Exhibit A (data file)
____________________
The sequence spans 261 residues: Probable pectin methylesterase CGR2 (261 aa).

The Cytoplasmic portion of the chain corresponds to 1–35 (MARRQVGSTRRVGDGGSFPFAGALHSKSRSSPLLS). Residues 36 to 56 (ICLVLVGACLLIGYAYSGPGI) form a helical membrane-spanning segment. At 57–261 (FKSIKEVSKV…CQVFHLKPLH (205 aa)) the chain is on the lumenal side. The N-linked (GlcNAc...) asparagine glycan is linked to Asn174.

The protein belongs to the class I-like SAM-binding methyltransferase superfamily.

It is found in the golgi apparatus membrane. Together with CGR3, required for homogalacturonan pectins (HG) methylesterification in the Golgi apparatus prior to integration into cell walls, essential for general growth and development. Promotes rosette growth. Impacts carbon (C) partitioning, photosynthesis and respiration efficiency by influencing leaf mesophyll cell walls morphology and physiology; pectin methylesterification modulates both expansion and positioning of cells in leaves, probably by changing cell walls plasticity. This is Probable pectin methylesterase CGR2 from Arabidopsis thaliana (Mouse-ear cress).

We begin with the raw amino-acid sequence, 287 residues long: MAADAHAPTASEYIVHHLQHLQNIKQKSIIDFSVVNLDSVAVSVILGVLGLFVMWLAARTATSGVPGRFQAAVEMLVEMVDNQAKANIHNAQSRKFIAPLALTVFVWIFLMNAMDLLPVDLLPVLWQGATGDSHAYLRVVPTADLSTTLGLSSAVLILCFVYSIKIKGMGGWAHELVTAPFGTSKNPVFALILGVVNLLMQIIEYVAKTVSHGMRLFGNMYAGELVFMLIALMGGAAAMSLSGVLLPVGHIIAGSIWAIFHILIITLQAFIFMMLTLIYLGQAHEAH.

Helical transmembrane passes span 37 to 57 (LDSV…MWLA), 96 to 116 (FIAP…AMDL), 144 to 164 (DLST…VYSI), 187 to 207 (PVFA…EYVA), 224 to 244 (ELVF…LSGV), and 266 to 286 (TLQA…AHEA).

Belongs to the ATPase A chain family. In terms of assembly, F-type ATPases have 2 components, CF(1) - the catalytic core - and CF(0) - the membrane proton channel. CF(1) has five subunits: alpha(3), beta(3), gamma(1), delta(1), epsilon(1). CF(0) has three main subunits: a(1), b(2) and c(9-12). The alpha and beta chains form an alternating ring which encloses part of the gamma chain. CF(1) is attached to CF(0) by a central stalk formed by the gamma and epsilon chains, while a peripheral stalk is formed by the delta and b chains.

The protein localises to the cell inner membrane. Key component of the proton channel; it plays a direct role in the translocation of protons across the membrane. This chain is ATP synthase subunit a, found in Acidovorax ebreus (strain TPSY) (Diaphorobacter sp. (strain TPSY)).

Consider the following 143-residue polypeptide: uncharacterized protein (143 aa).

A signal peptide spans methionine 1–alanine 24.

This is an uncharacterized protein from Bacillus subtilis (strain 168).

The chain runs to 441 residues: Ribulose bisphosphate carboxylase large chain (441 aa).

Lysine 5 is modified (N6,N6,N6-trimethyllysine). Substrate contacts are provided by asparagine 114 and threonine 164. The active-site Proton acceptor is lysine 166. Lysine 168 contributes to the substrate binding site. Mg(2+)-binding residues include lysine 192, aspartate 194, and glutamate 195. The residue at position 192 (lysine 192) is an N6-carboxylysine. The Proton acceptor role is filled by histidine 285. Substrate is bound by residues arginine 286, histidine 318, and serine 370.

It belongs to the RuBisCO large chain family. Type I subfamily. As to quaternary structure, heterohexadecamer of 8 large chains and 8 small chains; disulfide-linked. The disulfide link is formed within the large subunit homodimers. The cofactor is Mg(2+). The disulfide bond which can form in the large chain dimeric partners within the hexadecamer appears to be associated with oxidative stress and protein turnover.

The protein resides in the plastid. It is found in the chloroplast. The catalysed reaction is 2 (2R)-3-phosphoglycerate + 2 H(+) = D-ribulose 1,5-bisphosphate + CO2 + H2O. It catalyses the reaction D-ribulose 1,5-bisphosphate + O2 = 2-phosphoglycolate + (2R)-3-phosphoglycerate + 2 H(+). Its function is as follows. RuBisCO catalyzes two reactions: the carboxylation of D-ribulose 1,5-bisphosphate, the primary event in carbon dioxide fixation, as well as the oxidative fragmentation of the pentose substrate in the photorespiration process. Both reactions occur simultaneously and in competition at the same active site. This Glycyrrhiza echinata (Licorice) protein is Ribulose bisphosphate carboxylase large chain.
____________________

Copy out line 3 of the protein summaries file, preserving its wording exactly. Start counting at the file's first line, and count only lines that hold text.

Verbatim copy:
The protein belongs to the class I-like SAM-binding methyltransferase superfamily.